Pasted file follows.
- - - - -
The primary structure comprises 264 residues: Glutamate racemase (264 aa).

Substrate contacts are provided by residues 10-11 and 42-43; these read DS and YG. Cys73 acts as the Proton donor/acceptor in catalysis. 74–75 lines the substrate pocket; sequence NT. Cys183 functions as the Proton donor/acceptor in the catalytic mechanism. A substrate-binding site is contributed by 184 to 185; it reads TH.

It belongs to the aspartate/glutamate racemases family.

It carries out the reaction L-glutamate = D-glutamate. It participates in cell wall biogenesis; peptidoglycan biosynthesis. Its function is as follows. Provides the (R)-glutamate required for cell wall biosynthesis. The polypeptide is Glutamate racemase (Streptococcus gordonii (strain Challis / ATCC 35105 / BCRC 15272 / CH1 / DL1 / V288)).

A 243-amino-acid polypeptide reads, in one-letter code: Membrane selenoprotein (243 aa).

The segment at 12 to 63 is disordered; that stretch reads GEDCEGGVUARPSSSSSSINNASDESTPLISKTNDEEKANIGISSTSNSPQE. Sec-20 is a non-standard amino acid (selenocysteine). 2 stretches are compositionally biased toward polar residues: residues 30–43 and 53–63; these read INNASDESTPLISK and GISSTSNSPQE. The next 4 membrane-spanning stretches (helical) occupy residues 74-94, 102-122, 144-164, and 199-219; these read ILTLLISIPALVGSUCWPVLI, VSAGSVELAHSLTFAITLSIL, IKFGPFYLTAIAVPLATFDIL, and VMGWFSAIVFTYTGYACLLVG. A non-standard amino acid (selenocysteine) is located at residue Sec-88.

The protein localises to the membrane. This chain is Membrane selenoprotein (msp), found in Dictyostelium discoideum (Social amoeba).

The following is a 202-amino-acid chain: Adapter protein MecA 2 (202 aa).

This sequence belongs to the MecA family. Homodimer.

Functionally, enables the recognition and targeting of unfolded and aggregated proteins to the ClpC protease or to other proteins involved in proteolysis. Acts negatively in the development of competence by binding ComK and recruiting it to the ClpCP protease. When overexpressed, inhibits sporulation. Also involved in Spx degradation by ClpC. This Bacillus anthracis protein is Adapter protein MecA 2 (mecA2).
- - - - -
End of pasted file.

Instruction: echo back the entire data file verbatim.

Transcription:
The primary structure comprises 264 residues: Glutamate racemase (264 aa).

Substrate contacts are provided by residues 10-11 and 42-43; these read DS and YG. Cys73 acts as the Proton donor/acceptor in catalysis. 74–75 lines the substrate pocket; sequence NT. Cys183 functions as the Proton donor/acceptor in the catalytic mechanism. A substrate-binding site is contributed by 184 to 185; it reads TH.

It belongs to the aspartate/glutamate racemases family.

It carries out the reaction L-glutamate = D-glutamate. It participates in cell wall biogenesis; peptidoglycan biosynthesis. Its function is as follows. Provides the (R)-glutamate required for cell wall biosynthesis. The polypeptide is Glutamate racemase (Streptococcus gordonii (strain Challis / ATCC 35105 / BCRC 15272 / CH1 / DL1 / V288)).

A 243-amino-acid polypeptide reads, in one-letter code: Membrane selenoprotein (243 aa).

The segment at 12 to 63 is disordered; that stretch reads GEDCEGGVUARPSSSSSSINNASDESTPLISKTNDEEKANIGISSTSNSPQE. Sec-20 is a non-standard amino acid (selenocysteine). 2 stretches are compositionally biased toward polar residues: residues 30–43 and 53–63; these read INNASDESTPLISK and GISSTSNSPQE. The next 4 membrane-spanning stretches (helical) occupy residues 74-94, 102-122, 144-164, and 199-219; these read ILTLLISIPALVGSUCWPVLI, VSAGSVELAHSLTFAITLSIL, IKFGPFYLTAIAVPLATFDIL, and VMGWFSAIVFTYTGYACLLVG. A non-standard amino acid (selenocysteine) is located at residue Sec-88.

The protein localises to the membrane. This chain is Membrane selenoprotein (msp), found in Dictyostelium discoideum (Social amoeba).

The following is a 202-amino-acid chain: Adapter protein MecA 2 (202 aa).

This sequence belongs to the MecA family. Homodimer.

Functionally, enables the recognition and targeting of unfolded and aggregated proteins to the ClpC protease or to other proteins involved in proteolysis. Acts negatively in the development of competence by binding ComK and recruiting it to the ClpCP protease. When overexpressed, inhibits sporulation. Also involved in Spx degradation by ClpC. This Bacillus anthracis protein is Adapter protein MecA 2 (mecA2).